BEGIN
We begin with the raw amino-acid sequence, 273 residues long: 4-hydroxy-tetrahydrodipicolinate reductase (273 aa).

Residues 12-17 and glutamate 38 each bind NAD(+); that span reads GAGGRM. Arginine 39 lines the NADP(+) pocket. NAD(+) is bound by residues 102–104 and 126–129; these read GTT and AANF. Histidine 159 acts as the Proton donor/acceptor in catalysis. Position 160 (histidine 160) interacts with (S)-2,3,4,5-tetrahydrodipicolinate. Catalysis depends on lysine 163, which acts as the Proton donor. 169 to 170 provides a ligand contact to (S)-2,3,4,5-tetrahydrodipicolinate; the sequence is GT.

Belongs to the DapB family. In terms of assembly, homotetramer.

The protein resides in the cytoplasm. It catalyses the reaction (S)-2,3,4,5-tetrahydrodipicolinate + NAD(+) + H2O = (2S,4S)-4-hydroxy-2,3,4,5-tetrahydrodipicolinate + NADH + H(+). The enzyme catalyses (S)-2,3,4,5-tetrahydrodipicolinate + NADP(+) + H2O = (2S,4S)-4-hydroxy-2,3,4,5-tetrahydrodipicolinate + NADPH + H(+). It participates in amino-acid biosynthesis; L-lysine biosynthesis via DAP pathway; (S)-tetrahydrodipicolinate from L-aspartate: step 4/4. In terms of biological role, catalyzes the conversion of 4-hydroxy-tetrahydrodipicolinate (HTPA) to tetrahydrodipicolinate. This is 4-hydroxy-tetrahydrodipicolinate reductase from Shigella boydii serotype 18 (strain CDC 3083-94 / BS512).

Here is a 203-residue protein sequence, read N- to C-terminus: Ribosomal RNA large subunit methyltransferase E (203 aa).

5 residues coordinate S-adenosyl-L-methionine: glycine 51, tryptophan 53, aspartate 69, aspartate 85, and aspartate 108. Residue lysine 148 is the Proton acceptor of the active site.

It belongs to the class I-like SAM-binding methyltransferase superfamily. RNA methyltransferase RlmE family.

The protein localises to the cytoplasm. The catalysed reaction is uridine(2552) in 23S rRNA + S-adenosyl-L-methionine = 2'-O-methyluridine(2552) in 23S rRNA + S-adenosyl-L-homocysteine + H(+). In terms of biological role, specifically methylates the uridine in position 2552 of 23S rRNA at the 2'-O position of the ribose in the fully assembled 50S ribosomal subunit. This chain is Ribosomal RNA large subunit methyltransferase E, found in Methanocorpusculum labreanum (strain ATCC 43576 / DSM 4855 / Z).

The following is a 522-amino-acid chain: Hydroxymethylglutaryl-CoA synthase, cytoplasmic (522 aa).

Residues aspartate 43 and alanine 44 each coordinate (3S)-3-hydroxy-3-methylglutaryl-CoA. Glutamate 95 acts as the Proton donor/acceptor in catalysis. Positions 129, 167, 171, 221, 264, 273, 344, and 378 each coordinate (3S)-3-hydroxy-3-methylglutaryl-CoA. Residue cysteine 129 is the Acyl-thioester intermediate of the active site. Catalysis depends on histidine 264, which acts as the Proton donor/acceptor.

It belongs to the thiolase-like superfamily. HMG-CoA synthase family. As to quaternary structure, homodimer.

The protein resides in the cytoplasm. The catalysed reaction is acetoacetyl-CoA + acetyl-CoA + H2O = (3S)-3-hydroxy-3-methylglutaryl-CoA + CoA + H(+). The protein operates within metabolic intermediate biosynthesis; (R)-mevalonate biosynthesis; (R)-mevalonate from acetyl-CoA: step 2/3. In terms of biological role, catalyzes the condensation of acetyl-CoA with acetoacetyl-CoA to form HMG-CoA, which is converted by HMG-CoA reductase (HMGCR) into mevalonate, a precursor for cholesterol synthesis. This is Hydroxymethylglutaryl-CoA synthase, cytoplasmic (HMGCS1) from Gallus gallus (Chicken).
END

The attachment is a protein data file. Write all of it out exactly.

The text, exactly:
We begin with the raw amino-acid sequence, 273 residues long: 4-hydroxy-tetrahydrodipicolinate reductase (273 aa).

Residues 12-17 and glutamate 38 each bind NAD(+); that span reads GAGGRM. Arginine 39 lines the NADP(+) pocket. NAD(+) is bound by residues 102–104 and 126–129; these read GTT and AANF. Histidine 159 acts as the Proton donor/acceptor in catalysis. Position 160 (histidine 160) interacts with (S)-2,3,4,5-tetrahydrodipicolinate. Catalysis depends on lysine 163, which acts as the Proton donor. 169 to 170 provides a ligand contact to (S)-2,3,4,5-tetrahydrodipicolinate; the sequence is GT.

Belongs to the DapB family. In terms of assembly, homotetramer.

The protein resides in the cytoplasm. It catalyses the reaction (S)-2,3,4,5-tetrahydrodipicolinate + NAD(+) + H2O = (2S,4S)-4-hydroxy-2,3,4,5-tetrahydrodipicolinate + NADH + H(+). The enzyme catalyses (S)-2,3,4,5-tetrahydrodipicolinate + NADP(+) + H2O = (2S,4S)-4-hydroxy-2,3,4,5-tetrahydrodipicolinate + NADPH + H(+). It participates in amino-acid biosynthesis; L-lysine biosynthesis via DAP pathway; (S)-tetrahydrodipicolinate from L-aspartate: step 4/4. In terms of biological role, catalyzes the conversion of 4-hydroxy-tetrahydrodipicolinate (HTPA) to tetrahydrodipicolinate. This is 4-hydroxy-tetrahydrodipicolinate reductase from Shigella boydii serotype 18 (strain CDC 3083-94 / BS512).

Here is a 203-residue protein sequence, read N- to C-terminus: Ribosomal RNA large subunit methyltransferase E (203 aa).

5 residues coordinate S-adenosyl-L-methionine: glycine 51, tryptophan 53, aspartate 69, aspartate 85, and aspartate 108. Residue lysine 148 is the Proton acceptor of the active site.

It belongs to the class I-like SAM-binding methyltransferase superfamily. RNA methyltransferase RlmE family.

The protein localises to the cytoplasm. The catalysed reaction is uridine(2552) in 23S rRNA + S-adenosyl-L-methionine = 2'-O-methyluridine(2552) in 23S rRNA + S-adenosyl-L-homocysteine + H(+). In terms of biological role, specifically methylates the uridine in position 2552 of 23S rRNA at the 2'-O position of the ribose in the fully assembled 50S ribosomal subunit. This chain is Ribosomal RNA large subunit methyltransferase E, found in Methanocorpusculum labreanum (strain ATCC 43576 / DSM 4855 / Z).

The following is a 522-amino-acid chain: Hydroxymethylglutaryl-CoA synthase, cytoplasmic (522 aa).

Residues aspartate 43 and alanine 44 each coordinate (3S)-3-hydroxy-3-methylglutaryl-CoA. Glutamate 95 acts as the Proton donor/acceptor in catalysis. Positions 129, 167, 171, 221, 264, 273, 344, and 378 each coordinate (3S)-3-hydroxy-3-methylglutaryl-CoA. Residue cysteine 129 is the Acyl-thioester intermediate of the active site. Catalysis depends on histidine 264, which acts as the Proton donor/acceptor.

It belongs to the thiolase-like superfamily. HMG-CoA synthase family. As to quaternary structure, homodimer.

The protein resides in the cytoplasm. The catalysed reaction is acetoacetyl-CoA + acetyl-CoA + H2O = (3S)-3-hydroxy-3-methylglutaryl-CoA + CoA + H(+). The protein operates within metabolic intermediate biosynthesis; (R)-mevalonate biosynthesis; (R)-mevalonate from acetyl-CoA: step 2/3. In terms of biological role, catalyzes the condensation of acetyl-CoA with acetoacetyl-CoA to form HMG-CoA, which is converted by HMG-CoA reductase (HMGCR) into mevalonate, a precursor for cholesterol synthesis. This is Hydroxymethylglutaryl-CoA synthase, cytoplasmic (HMGCS1) from Gallus gallus (Chicken).